Strawberries do occupy a special place in my heart. The reason I say this is because whenever I spot a pack of succulent strawberries either at the supermarket or grocery store, my taste buds go into a frenzy. Sometime last year, I decided enough is enough, and I no longer need to torture my taste buds anymore. So, I spent a couple of months researching all I could find about starting a strawberry patch. Wait, and not just an ordinary strawberry patch but one that I was sure would supply me with excellent quality fruits.
So far so good, and now I want to take it upon me to share with you the excellent tips on how you too can start your strawberry patch.
Reasons Why You Should Consider Starting a Strawberry Patch
There are a couple of reasons why you should consider growing your fruits. Top of the list is that you will have 100% control on how they are grown. You can decide to go full organic avoiding pesticides and other inorganic chemicals.
Secondly, when starting your patch, you can choose which types of strawberries to grow.
Types of Strawberries
There are two common types of strawberries that you can choose to grow. These are the perpetual type and the short-day variety. We will discuss each type briefly so that you get a glimpse on what each kind is about.
The common characteristic of the short-day strawberries is that they start flowering during early spring when the days are short. Often with the right timing, you’ll have juicy berries by summertime.
For starters, you can plant more than one type of short-day variety. This will, in turn, produce a bumper harvest starting late spring until late summer. Some of the short-day variety species you can consider are Hapil, Honeoye, and Fenella.
Unlike the short-day variety, perpetual strawberries produce fruit in spells during the summer period. While this can be excellent for some farmers, the plants’ lifespan is around two years after which production dwindles.
However, if you choose to plant the perpetual variety, you can prepare two or more beds. This way you start a new strawberry patch a year before the mature ones are due to exhaust their lifespan.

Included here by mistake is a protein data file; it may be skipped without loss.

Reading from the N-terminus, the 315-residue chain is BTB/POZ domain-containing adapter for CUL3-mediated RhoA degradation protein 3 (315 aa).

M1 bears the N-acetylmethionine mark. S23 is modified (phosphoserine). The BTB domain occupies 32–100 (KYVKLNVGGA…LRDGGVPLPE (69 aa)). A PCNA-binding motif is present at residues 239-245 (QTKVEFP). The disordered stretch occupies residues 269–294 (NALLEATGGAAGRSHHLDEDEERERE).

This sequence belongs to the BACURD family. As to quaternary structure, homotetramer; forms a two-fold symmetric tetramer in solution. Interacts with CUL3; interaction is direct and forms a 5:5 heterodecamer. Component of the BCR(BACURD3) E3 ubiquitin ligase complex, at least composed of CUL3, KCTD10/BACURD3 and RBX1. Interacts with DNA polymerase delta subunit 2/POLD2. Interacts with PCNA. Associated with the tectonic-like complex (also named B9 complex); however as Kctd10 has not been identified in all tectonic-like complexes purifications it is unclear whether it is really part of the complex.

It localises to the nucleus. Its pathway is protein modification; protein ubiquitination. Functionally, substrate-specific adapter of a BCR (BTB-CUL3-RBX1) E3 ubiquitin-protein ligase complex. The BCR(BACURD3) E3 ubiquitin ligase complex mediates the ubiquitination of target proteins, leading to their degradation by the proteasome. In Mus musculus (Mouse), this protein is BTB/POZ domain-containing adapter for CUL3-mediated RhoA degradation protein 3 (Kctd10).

Strawberry Patch Position and Soil Preparation
The production of your strawberries will very much rely on the amount of sunlight they receive. Select the sunniest part of your farm for your patch.
Next on, start prepping the soil. You can use farm waste compost as manure for your spot.
Additionally, test the soil’s pH level, and nutrient concentration. Strawberries do well in pH of around 6.3 to 6.5. Once you’re confident your soil is fine, create rows with a spacing of 3ft between each. Along each row, dig a hole of about 7inches for each plant. Each plant should be 18inches from the next one.
Planting Strawberry Seedlings
Place a single plant in each hole and gently cover up the roots up to the crown level. Ensure you don’t cover the crown with soil as it will be vulnerable to crown rot. Additionally, when planting your fruits, do it when the temperatures are cool. This protects your plants from dehydration.
As soon as you’re done planting your strawberries you can then mulch the soil around each plant to conserve soil mosture. Use straw, hay or wood shavings as mulch, however, ensure that you don’t cover up your plants. Finally, water your plants. You can use a soil moisture meter to keep track of your patch’s moisture and know when to water it.
Protecting Your Strawberry Patch
Young strawberry plants are prone to be attacked by small animals such as birds that peck on their leaves. It is wise that you set up a deer mesh over your patch to keep birds and other predators away.
This will also come in handy when your plants start flowering and producing fruit.